Immunologic criteria are poor predictors of virologic outcome: Implications for HIV treatment monitoring in resource-limited settings

Holly E. Rawizza*, Beth Chaplin, Seema T. Meloni, Geoffrey Eisen, Tara Rao, Jean Louis Sankalé, Abdoulaye Dieng-Sarr, Oche Agbaji, Daniel I. Onwujekwe, Wadzani Gashau, Reuben Nkado, Ernest Ekong, Prosper Okonkwo, Robert L. Murphy, Phyllis J. Kanki

*Corresponding author for this work

Research output: Contribution to journalArticlepeer-review

119 Scopus citations


Background. Viral load (VL) quantification is considered essential for determining antiretroviral treatment (ART) success in resource-rich countries. However, it is not widely available in resource-limited settings where the burden of human immunodeficiency virus infection is greatest. In the absence of VL monitoring, switches to second-line ART are based on World Health Organization (WHO) clinical or immunologic failure criteria. Methods. We assessed the performance of CD4 cell criteria to predict virologic outcomes in a large ART program in Nigeria. Laboratory monitoring consists of CD4 cell count and VL at baseline, then every 6 months. Failure was defined as 2 consecutive VLs >1000 copies/mL after at least 6 months of ART. Virologic outcomes were compared with the 3 WHO-defined immunologic failure criteria. Results. A total of 9690 patients were included in the analysis (median follow-up, 33.2 months). A total of 1225 patients experienced failure by both immunologic and virologic criteria, 872 by virologic criteria only, and 1897 by immunologic criteria only. The sensitivity of CD4 cell criteria to detect viral failure was 58%, specificity was 75%, and the positive-predictive value was 39%. For patients with both virologic and immunologic failure, VL criteria identified failure significantly earlier than CD4 cell criteria (median, 10.4 vs 15.6 months; P <. 0001). Conclusions. Because of the low sensitivity of immunologic criteria, a substantial number of failures are missed, potentially resulting in accumulation of resistance mutations. In addition, specificity and predictive values are low, which may result in large numbers of unnecessary ART switches. Monitoring solely by immunologic criteria may result in increased costs because of excess switches to more expensive ART and development of drug-resistant virus.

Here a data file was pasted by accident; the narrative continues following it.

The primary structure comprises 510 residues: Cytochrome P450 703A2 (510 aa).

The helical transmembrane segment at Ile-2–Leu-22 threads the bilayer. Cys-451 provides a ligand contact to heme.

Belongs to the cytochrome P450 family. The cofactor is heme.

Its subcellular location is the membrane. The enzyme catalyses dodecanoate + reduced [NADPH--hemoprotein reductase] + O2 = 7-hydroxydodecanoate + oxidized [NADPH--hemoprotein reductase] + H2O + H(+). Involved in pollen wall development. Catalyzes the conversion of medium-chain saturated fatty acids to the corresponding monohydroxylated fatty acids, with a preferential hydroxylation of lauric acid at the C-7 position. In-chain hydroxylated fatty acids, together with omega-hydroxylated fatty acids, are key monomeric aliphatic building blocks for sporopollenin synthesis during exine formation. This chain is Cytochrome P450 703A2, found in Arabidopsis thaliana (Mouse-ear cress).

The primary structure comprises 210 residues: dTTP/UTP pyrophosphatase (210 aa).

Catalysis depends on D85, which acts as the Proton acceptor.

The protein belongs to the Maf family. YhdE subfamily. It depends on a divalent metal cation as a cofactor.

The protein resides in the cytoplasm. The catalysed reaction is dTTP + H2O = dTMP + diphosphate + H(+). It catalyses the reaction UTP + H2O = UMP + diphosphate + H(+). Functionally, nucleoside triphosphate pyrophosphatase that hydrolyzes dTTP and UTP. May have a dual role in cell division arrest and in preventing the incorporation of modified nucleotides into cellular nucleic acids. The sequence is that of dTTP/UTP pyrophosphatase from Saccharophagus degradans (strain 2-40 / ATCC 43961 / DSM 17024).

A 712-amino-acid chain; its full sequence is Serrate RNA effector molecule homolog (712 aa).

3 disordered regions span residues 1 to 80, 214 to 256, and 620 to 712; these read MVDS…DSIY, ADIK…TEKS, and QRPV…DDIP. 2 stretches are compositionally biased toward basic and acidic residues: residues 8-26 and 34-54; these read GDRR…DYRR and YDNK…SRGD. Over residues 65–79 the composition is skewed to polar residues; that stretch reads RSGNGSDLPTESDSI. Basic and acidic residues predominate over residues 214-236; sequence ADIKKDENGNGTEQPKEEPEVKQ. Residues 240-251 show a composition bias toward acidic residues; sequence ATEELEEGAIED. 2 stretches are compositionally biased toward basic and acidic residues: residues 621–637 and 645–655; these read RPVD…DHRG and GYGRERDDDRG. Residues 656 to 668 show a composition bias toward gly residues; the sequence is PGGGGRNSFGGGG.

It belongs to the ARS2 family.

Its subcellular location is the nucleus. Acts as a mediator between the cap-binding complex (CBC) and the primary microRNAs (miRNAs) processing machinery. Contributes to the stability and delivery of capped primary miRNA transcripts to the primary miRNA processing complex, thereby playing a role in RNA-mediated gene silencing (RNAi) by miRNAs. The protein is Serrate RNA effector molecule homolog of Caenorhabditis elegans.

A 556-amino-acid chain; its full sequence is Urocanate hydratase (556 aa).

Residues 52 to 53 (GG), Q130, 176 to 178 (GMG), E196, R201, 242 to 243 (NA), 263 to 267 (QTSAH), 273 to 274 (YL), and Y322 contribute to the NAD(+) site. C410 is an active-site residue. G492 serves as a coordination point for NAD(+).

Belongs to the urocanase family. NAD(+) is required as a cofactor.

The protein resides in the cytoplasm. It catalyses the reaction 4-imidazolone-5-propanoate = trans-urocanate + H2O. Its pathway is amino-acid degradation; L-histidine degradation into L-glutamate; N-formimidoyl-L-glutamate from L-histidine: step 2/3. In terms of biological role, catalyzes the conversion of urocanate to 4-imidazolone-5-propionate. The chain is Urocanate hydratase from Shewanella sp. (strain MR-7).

Original languageEnglish (US)
Pages (from-to)1283-1290
Number of pages8
JournalClinical Infectious Diseases
Issue number12
StatePublished - Dec 15 2011

ASJC Scopus subject areas

  • Microbiology (medical)
  • Infectious Diseases


Dive into the research topics of 'Immunologic criteria are poor predictors of virologic outcome: Implications for HIV treatment monitoring in resource-limited settings'. Together they form a unique fingerprint.

Cite this